Making Groceries at Parades

By: Emily Hingle

St. Patrick’s celebrations in New Orleans are some of my favorite times to party in the street. Our Irish and Irish-Italian parades have all of the fun of Mardi Gras, but with a more local feel. That may be due in part because they’re not just throwing beads and garters; they’re throwing you you’re next meal. Historically, one makes a traditional Irish Stew with the food items that you get at the parades; the true locals will yell out “cabbage” or “carrots” before screaming for trinkets. Matthew Aheam of the Irish Cultural Museum states that his family and friends “were very happy to get food instead of trinkets so we didn’t have to spend money on groceries that week. Made the whole parade experience that much more rewarding.” Laura Kelley’s book, Irish in New Orleans, explores the tradition as one of ethnic pride. “St. Patrick day parades in New Orleans are a unique experience. Riders on the floats hand out to spectators everything you need to make an Irish stew – potatoes, cabbage, carrots and onions – everything except the meat that is! The story of Irish parades in New Orleans is the story of community, camaraderie, and continuity. It is a story of neighborhoods and the social fabric that knit communities together in ethnic solidarity and mutual cooperation,” writes Kelley.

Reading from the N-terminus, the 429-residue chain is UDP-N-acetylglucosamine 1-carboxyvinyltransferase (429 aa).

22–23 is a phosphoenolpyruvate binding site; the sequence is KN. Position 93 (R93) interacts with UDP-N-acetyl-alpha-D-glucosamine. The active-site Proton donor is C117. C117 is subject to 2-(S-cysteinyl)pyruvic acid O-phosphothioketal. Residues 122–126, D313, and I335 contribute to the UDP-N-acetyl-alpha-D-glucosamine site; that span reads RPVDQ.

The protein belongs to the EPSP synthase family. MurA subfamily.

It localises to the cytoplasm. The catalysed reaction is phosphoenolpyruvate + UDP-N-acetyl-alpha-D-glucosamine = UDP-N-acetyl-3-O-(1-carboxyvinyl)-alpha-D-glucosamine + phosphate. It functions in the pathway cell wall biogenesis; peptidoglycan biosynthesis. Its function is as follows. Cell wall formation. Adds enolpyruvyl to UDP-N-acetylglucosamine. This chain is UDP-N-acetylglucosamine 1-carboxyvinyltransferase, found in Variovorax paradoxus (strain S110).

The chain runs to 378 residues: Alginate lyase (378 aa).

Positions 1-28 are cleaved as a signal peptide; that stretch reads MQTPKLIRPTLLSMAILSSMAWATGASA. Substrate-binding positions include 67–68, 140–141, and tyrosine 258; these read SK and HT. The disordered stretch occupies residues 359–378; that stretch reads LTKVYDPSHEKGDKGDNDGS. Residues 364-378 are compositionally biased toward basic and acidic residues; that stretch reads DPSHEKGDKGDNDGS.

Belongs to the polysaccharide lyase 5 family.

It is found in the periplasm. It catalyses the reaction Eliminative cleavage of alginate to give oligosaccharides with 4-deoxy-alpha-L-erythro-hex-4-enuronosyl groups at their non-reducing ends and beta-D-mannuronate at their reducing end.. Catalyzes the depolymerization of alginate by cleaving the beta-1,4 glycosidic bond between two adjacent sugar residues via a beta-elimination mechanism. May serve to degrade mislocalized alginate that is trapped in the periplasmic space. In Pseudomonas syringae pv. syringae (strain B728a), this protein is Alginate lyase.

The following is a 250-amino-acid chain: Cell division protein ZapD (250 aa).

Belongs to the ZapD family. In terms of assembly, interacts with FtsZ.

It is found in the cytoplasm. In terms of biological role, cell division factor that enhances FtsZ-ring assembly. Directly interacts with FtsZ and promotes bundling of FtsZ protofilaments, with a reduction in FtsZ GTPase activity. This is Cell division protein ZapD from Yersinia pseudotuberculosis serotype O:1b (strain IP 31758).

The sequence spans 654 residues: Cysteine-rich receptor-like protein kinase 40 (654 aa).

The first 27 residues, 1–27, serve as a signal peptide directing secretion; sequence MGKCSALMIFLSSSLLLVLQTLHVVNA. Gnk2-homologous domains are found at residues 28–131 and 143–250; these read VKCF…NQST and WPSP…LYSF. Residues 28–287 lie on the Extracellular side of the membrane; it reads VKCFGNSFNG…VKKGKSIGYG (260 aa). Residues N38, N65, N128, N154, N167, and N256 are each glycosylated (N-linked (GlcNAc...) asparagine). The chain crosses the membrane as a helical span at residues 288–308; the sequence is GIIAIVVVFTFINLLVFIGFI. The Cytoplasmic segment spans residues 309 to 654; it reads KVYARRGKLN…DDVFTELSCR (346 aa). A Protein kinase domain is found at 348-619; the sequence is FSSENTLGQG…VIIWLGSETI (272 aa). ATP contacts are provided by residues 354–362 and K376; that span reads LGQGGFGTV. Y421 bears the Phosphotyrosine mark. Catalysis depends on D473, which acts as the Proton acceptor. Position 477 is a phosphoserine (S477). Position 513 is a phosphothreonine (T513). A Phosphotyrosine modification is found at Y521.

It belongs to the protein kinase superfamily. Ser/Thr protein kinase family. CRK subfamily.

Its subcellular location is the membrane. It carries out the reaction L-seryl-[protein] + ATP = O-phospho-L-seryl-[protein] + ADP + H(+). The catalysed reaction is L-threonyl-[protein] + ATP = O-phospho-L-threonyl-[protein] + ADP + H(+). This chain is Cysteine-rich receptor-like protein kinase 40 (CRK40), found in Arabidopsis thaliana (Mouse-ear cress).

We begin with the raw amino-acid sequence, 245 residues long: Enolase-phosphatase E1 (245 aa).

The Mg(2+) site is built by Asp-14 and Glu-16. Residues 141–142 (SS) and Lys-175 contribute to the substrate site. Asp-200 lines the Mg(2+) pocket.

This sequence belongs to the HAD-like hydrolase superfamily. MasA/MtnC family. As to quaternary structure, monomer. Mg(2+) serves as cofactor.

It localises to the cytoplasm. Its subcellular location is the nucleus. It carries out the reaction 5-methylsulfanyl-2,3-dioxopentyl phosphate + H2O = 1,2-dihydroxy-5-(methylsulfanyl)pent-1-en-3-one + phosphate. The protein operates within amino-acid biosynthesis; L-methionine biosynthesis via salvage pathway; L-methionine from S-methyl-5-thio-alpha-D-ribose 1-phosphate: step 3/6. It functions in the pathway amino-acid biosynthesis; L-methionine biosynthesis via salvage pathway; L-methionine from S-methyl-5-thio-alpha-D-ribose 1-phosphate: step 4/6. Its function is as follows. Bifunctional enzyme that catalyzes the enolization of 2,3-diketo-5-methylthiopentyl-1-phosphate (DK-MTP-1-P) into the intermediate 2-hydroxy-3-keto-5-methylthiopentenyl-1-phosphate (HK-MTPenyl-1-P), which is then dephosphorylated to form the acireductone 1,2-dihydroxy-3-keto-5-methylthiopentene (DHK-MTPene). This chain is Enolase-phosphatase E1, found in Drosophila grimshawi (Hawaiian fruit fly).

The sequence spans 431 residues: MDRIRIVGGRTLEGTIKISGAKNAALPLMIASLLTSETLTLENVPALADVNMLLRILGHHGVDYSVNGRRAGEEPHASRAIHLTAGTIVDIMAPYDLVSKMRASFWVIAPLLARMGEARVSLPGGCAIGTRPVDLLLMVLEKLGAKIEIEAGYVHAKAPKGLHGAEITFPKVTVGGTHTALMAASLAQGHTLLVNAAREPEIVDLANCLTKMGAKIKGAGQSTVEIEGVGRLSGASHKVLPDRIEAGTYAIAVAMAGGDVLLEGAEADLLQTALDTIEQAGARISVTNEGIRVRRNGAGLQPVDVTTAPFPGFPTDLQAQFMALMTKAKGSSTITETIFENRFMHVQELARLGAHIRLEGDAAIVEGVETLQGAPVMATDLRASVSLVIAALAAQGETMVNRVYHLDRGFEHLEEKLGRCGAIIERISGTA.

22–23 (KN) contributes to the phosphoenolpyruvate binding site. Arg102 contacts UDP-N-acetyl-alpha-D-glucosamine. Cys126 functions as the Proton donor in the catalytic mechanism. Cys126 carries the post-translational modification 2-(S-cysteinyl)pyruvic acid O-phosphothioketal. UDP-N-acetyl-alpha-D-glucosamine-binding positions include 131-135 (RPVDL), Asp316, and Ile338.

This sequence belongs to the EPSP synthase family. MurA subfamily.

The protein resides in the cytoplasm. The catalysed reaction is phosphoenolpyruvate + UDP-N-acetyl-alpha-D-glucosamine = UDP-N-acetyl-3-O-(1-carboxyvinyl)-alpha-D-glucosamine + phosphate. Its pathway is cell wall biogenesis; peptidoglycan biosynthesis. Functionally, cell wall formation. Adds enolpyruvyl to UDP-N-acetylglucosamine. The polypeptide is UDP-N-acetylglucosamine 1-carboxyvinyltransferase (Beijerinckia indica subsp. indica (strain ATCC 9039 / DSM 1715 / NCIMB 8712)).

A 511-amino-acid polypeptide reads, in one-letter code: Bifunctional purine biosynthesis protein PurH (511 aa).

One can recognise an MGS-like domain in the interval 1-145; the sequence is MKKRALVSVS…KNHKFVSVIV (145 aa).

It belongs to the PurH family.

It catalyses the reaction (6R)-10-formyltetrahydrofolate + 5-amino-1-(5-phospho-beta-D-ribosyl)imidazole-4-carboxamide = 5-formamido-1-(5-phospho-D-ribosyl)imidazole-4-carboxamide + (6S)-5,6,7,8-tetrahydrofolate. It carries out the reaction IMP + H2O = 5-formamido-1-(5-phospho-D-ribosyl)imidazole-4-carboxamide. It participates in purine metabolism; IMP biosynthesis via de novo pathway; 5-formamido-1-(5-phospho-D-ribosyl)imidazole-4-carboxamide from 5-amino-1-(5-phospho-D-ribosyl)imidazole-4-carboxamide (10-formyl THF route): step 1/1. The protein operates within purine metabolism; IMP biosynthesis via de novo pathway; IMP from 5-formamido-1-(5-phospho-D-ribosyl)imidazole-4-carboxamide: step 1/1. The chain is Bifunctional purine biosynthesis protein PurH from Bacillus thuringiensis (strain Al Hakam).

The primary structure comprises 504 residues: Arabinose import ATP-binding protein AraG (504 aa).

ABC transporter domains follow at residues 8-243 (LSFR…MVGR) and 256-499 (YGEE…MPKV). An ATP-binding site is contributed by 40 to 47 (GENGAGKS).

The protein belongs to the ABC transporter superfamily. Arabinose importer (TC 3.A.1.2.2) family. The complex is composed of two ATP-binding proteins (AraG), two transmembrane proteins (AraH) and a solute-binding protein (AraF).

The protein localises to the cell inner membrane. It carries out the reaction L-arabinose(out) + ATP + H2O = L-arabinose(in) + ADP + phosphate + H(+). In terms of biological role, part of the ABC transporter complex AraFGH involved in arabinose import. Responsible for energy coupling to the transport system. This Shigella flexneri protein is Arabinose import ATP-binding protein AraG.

This is my family’s recipe for a New Orleans Irish Parade-caught Irish Stew.

  • Sautee 1 package of sausage and a trinity made up of 2 yellow onions 3 stalks of celery, one red and one green bell pepper (all chopped)in butter or oil until soft.
  • Add 3 Tbsp. fresh parsley, 3 cloves of minced garlic, and one apple. Cook for three minutes. The apple takes the tartness out of the cabbage.
  • Add 6-8 chopped carrots and 6-8 chopped potatoes and water or stock to cook the root vegetables.
  • When the carrots and potatoes are soft, quarter cabbage and cut off the hard root part and add to the pot with salt, pepper and paprika. Cover and cook for at least one-half hour until the cabbage reaches your preferred consistency.

You know that you’re New Orleanian when you make your groceries at the Irish parades!

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